Friday, December 16, 2011

Barcelona, day two

We stretch our limbs and rise at 10am. I'm sorry to do this to you, but our hours now match those of teenagers (including our own teenager). He is so happy. I think he might stay in Spain forever. Perhaps we all will. It is rather beguiling.
This morning, when I got up, Myles had the TVon and on it was British parliament. Weird choice perhaps. But then Niccolo got up, looked at the TV and said: 'What is this? A game show?' (Well, yes.)
Zelda was not well. She had a stomach ache. I thought that perhaps it was what she was eating. Being sterling parents, we had been allowing her to decide what she would like to eat and much of it had consisted of hot chocolate and ice cream. But as the day progressed, she developed a fever, so perhaps more than just rich food. Kids can eat anything can't they?
But she was a trooper and agreed that she would come with us to the Castle that overhangs Barcelona (Miramar?? Our knowledge of all things Barcelona is rubbish. For some reason, we have not interest in acquiring knowledge at this stage of the tour; it is a mystery.) We walked up the large hill (small mountain) and enjoyed the views. This was supposed to be the worst day of the week, and yet the sun shone like polished smile and the sky was blue. I was in a tee shirt. Well, I was when I was walking up the hill. We passed by the diving pool from the Barcelona Olympics (I do remember it had an amazing view and now, here it was before me.) and then up further to the castle. Again, the royals abodes here are rough and ready, all lilac and light brown square stones and big, square shapes. But the view over the sea is incredible. A million kinds of blue all resting against one another. Perhaps that was enough for the royals; the view.
We didn't go into the castle; the kids are thinking strongly of revolution so I don't think that I should show them any more over the top pomp and affluence (Paris requested The Communist Manifesto for Christmas.).
To go down, we caught the chairlift thing - the boys were a little concerned, Niccolo in particular, because none of them like heights, but it wasn't too high or scary or even long.
It was lunch time. Niccolo began to get very angry and teary. Why? Because he was trying to break the world record for keeping one's hands in one's pockets, but had taken them out to go to the toilet. What can I say? Tapas for lunch. Fried artichoke was a revelation. Great squid and meatballs. I wish I had ordered the fried green peppers. I will tomorrow. I didn't have beer this time. Myles is on one of his weird diets (excellent timing) and isn't having beer. I feel sad about drinking alone. But perhaps I won't tomorrow. This sunshine and food calls out to beer like a long lost lover.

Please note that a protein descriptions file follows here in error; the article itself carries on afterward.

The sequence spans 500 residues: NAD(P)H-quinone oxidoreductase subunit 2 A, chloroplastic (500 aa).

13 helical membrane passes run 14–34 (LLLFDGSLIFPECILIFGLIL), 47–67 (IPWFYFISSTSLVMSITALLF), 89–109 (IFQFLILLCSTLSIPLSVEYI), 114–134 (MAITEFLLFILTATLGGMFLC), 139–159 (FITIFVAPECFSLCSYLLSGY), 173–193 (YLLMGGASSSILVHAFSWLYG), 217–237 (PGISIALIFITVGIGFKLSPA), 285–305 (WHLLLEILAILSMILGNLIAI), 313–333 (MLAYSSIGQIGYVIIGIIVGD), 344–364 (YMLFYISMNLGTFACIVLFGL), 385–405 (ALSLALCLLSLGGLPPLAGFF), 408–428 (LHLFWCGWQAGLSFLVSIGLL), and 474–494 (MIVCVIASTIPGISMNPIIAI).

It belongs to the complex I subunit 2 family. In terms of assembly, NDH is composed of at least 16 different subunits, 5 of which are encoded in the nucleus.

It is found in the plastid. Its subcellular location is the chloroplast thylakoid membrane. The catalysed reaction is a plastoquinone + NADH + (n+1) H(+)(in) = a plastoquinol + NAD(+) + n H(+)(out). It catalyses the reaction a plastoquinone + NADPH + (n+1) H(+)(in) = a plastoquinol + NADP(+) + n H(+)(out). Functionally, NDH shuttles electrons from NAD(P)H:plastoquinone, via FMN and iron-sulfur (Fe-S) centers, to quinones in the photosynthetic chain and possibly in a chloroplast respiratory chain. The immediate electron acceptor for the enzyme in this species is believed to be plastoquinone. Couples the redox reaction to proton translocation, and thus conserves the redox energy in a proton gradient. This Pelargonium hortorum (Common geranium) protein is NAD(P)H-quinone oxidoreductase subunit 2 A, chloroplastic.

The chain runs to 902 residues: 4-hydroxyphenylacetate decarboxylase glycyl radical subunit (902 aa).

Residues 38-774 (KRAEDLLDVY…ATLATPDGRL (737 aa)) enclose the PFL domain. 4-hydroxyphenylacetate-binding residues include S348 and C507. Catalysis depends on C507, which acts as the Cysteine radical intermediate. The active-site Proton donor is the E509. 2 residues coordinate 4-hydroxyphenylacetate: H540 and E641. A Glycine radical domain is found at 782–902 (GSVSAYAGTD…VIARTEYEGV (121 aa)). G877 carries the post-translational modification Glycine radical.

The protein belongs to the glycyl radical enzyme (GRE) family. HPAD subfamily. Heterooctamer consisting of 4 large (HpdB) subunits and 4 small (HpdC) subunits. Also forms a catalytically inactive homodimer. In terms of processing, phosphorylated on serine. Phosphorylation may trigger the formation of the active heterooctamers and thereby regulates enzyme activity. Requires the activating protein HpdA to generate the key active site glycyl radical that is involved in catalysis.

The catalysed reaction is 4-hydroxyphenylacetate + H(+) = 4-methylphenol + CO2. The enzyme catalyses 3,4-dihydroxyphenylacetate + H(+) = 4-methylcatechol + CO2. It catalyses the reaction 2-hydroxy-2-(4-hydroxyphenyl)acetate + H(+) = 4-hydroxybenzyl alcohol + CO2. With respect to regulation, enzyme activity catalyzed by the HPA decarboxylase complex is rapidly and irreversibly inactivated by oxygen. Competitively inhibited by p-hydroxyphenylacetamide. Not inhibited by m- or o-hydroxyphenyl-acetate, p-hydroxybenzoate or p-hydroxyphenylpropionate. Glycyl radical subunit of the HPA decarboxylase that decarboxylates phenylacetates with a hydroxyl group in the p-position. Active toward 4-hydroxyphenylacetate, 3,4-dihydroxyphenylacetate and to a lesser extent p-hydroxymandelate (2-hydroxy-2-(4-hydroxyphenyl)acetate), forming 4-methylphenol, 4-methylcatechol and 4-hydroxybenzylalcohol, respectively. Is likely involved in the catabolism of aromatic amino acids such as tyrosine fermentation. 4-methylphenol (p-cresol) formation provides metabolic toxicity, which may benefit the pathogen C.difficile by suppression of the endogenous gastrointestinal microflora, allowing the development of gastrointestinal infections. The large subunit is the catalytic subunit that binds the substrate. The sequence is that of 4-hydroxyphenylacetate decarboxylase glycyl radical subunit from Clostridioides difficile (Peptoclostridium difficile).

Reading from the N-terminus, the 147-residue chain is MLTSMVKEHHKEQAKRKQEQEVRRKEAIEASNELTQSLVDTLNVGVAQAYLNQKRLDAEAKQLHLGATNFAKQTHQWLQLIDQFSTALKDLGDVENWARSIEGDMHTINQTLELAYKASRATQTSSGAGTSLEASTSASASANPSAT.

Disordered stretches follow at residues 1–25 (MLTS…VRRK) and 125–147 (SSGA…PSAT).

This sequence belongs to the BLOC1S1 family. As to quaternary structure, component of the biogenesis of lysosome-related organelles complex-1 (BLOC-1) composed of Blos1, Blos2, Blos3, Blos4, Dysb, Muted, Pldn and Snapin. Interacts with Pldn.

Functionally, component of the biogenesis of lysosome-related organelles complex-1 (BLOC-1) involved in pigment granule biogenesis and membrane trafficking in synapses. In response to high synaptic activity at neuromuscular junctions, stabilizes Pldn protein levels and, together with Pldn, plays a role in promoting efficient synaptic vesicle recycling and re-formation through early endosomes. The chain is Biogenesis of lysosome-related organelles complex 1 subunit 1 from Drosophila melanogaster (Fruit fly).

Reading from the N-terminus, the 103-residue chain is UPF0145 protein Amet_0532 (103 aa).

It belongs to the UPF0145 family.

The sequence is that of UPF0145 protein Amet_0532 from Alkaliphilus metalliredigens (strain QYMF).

Zelda, by this time, was failing. I walked her back to the apartment, and put her to bed. Well, on the couch anyway with a movie and some water. We all had a nap.
Later, Myles and I went walking. Zelda's temperature had come down with panadol and Paris said he'd keep an eye on her, so we went out for Christmas shopping. Barcelona is a perfect town. There are fifty million more pedestrians than there are cars (a relief after the crazy traffic of Paris), it is mild, there are quirky laneways with lights and funny shops and there is life and love and laughing.
We bought books for the kids, Niccolo's desired ipod shuffle and then some clothes for me from this sweet little shop down a laneways with the nicest woman. You could walk here for hours, looking and chatting, and stopping for a quick something and walking on. La Ramblas is full of flowers even very late, making everything smell sweet. Kids run about well after nine through the streets. It feel like a party, but one where you know everyone and like most.
It is not nearly as beautiful as Paris to look at - that amazing uniformity of Parisian streets is incredible, but also very formal. This rather higgledy piggledy, low rise (that is; about eight stories) buildings of many colours and various structures has beauty, but it is to be found unexpectedly. You look up in Paris and you expect to be impressed (and you are). But here, you look up and there are umbrellas on the side of a building, or someone has painted the building pink, or there are funny, decorated shutters or something. It is a happy place.
We returned to check on Zelda. Still not well. I sat with her and the boys went walking for ice cream and exercise. They came back sated on both counts and bought Zelda some vanilla ice cream, which she ate. Sugar; who knew ...
I'm posting some final photos of Paris as well as the first days in Barcelona. The Paris photos are of us in front of the Fitzgerald's place in 1928 and Gertrude Stein's place (always). Plus, eating and drinking ...

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